5. says:

    I had such high hopes for this book I have read other books with Sir Arthur Conan Doyle as the main character before and really enjoyed them I always think it is fun to see him put into situations like his creation Sherlock Holmes It kind of shows how an author pulls ideas from real life experiences That being said I just couldn’t get into this book It became a chore to read and I struggled to move through this My problem with t

  6. says:

    This is the third book in Pirie's series about Arthur Conan Doyle and Dr Joseph Bell Unfortunately I haven't read the first book When I read the second book I thought it was mildly interesting and enjoyable but I wasn't really impressed Well either Mr Pirie greatly improved or I just didn't give his book sufficient attention because this novel was excellent Doyle and Bell in their Watson and Holmes roles continue to pursue the serial

  7. says:

    The end of game or was it merely the end game? This third volume of Murder Rooms trilogy keeps the reader as well the protagonists Dr Joseph Bell and Arthur Conan Doyle on a tight leash till the end with the shadow of Doyle's nemesis lurking at every unseen corner and unknown angle I have to admit that towards the end of the book the author had succeeded in making me rather paranoid and that had revealed a few things before their 'officia

  8. says:

    Plus minus Overall interesting plot and characters but the flow was somehow lacking Some of the classic holmes ian erratic movements were choppy than erratic Some of the conversation seemed stilted even for the time period There were intriguing elements but lack of overall cohesion Where Doyle is perhaps supposed to come across as intense he is merely melancholy to the point of being a bit annoying and blind Some elements were predictable Th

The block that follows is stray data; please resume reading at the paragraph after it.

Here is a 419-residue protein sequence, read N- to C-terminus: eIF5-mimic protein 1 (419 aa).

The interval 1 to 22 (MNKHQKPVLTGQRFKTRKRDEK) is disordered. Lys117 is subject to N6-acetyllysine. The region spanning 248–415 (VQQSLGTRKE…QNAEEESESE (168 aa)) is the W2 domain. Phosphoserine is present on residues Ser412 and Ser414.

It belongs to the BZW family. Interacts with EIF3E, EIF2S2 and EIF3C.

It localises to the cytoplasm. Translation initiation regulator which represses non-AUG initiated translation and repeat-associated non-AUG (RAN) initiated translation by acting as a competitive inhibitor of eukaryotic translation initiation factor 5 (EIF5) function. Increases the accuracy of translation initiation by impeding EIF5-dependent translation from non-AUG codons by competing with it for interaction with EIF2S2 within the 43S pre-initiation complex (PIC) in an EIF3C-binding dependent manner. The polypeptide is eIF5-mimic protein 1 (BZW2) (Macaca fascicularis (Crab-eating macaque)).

9. says:

    Special Content only on my blog Strange and Random Happenstance during Sherlocked October December 2015Arthur Conan Doyle's nemesis has returned to England He and Dr Bell have made it their life's work to capture this man Dr Neill Cream and see him pay for his crimes not the least of which is murdering Elspeth Conan Doyle's fiance Yet Conan Doyle didn't expect Cream to strike first kidnapping the would be author and holding him hostage while heav

  10. says:

    This is the last of Pirie's trilogy featuring Dr Joseph Bell the inspiration for Sherlock Holmes and Arthur Conan Doyle It starts off where the second ends and it is so much like the second that at first one wonders if they may have read this one but no just a page or two and one knows it is a different book entirely Bell and Doyle continue on their uest to track down Cream a former fellow med student of Doyle's They take off to Dunwich a small seas

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About the Author: David Pirie

David Pirie was a journalist and film critic before he became a screenwriter Just a few of his numerous credits are the BAFTA nominated adaptation for the BBC of The Woman in White and his collaboration with Lars Von Trier on the script of the Oscar nominated film Breaking the Waves David Pirie lives in Somerset